Today in Tech

New York Senate bill seeks to end anonymous internet posting

Today in Tech

View gallery

.

If the bill passes, get ready to hand over your full name and home address

Anonymity is a double-edged sword. On the one hand, the United States was founded, in part, thanks to Thomas Paine's anonymously written, pro-revolution pamphlet Common Sense. On the other hand, 12-year-olds who post anonymously on the internet can be rather unpleasant and cause real problems by cyberbullying. Whether you think the good outweighs the bad, this news is troubling indeed: A far-reaching bill introduced in the New York State Senate could end the practice of posting online once and for all.

View gallery

.

Sen. Thomas F. O'Mara / NY Senate

Introduced by New York State Sen. Thomas F. O'Mara (R—Big Flats), S6779 would require that any anonymous post online is subject to removal if the poster refuses to post — and verify — their legal name, their IP addressand their home address. From the (likely well intentioned) bill:

"A web site administrator upon request shall remove any comments posted on his or her web site by an anonymous poster unless such anonymous poster agrees to attach his or her name to the post and confirms that his or her IP address, legal name, and home address are accurate. All web site administrators shall have a contact number or e-mail address posted for such removal requests, clearly visible in any sections where comments are posted."

Critics are quick to point out how dangerous and ineffective the anti-privacy bill would be in the off chance that it somehow passes.  After all, IP addresses do nothing to verify a person's identity, and including your home address on a controversial internet post could open you up to real-life threats.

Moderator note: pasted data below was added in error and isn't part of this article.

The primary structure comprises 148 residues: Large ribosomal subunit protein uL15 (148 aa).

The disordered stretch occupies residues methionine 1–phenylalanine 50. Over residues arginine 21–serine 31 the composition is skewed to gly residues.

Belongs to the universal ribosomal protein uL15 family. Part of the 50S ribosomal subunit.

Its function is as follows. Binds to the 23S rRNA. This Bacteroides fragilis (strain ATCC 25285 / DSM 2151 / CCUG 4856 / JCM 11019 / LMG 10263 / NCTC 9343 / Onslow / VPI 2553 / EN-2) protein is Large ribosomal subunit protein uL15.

In effect, the bill is an online stalker's dream. Of course, the most likely result of the bill's passage would just be the full-scale elimination of all comment systems everywhere, because the system is an unworkable burden on both the poster and the "web site administrators" who would need to respond to ludicrous take down requests at all times of the day.

[via Geekosystem]

This article was written by Fox Van Allen and originally appeared on Tecca

More from Tecca:

View Comments (6578)

Recommended for You

  • World War II airmen fly again in storied B-29

    BATON ROUGE, La. (AP) — The bomber best known for dropping the atomic bombs on Japan also flew countless other raids. Karnig Thomasian's final mission on a B-29 Superfortress ended in flames when bombs collided and exploded in the air over Burma in 1945.

    Associated Press
  • Man with 'Islamic extremist leanings' attacks NY police

    The man who attacked New York City police officers with a hatchet before being shot dead was reported to have Islamic "extremist leanings" police and a monitoring group said. The man, identified in the US media as Zale Thompson, had posted an array of statements on YouTube and Facebook that…

    AFP
  • Six bodies identified after decades in Oklahoma lake

    By Heide Brandes OKLAHOMA CITY (Reuters) - Oklahoma authorities have formally identified six people whose bodies were found in a western Oklahoma lake in 2013, bringing a resolution to missing persons mysteries that spanned decades, a spokeswoman for the state medical examiner said Thursday. The…

    Reuters
  • Prosecutors: Michigan girl meant to kill family

    PLYMOUTH TOWNSHIP, Mich. (AP) — A 15-year-old suburban Detroit girl accused of stabbing her younger brother as part of a plot to kill her family so that she could run off with a 23-year-old man was ordered held on $1 million bond Thursday.

    Associated Press
  • Pistorius shoves race, crime and punishment in South Africa's face

    By Ed Cropley PRETORIA (Reuters) - As Oscar Pistorius spent his first day behind bars this week, a suspected child rapist and murderer went on trial at the same Pretoria court in a case that has also provoked fierce debate about crime and punishment in post-apartheid South Africa. Although the two…

    Reuters